I kept my credit card holstered and will wait for iPhone v 2. Meanwhile, as a holder of Apple stock, I wish them every success.

In mid-afternoon the fog rolled through the Golden Gate, engulfing Alcatraz and lapping the edges of Treasure Island. © 2007 Stephen Yuen

Wednesday, July 04, 2007

Independence Day, 2007

View of Foster City's annual fireworks display from the Beach Park bridge.

Balboa Park

Statue of El Cid

San Diego is renowned for outdoor landmarks, like its zoo and Sea World, but it has attractions that will appear to the indoor crowd, too. Balboa Park has been nicknamed Smithsonian west because of the 15 museums that dot its 1,200 acres (“the nation’s largest urban cultural park”) near downtown San Diego.

The museum pass entitles the pass-holder to one visit per museum over a consecutive seven-day period. The price was a bargain $35 (no charge for parking). We spent three leisurely days walking around Balboa Park and its museums. There wasn't a cloud in the sky, and the temperature never rose above 80 degrees.

Hall of Champions, Balboa Park

Our first visit was to the Hall of Champions, which honors sports figures who have a connection with San Diego.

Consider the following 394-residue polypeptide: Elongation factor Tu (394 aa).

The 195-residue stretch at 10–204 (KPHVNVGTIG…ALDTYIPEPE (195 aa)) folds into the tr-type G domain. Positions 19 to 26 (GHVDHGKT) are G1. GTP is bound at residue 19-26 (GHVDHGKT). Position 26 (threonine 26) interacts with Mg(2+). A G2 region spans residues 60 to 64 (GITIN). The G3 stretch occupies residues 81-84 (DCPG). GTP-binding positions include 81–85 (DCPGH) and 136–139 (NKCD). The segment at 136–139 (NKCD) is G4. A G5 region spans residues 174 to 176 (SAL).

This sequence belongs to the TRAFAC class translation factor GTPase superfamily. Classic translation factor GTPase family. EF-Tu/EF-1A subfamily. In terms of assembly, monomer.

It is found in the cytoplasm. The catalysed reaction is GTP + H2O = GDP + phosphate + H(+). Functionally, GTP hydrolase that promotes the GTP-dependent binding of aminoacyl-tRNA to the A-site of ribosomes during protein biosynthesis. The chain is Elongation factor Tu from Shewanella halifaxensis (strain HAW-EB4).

The youngster was impressed that I knew most of the names on the chart that explained football's West Coast Offense. Like most casual fans, he thought 49er coach Bill Walsh developed the short-passing ball-control offense that achieved spectacular success in the 1980's, but the chart showed that the originators of West-Coast-Offense principles were San Diego Chargers coaches Sid Gillman and Don Coryell.

Tony Gwynn played for the Padres during his entire career, had the highest lifetime batting average (.338) of players beginning their careers after World War II, won the National League batting title eight times, and will be inducted to the Hall of Fame later this month.

Ted Williams, aka the "Splendid Splinter", was the last Major League player to hit over .400 (.406 in 1941) for a season. He was born in San Diego and played for the then-minor-league Padres before beginning his Hall of Fame career with the Red Sox.

There's even a connection with my home state. When Duke Kahanamoku visited Southern California in the early 1900's, San Diego became one of the first cities on the Mainland to embrace surfing. © 2007 Stephen Yuen

Monday, July 02, 2007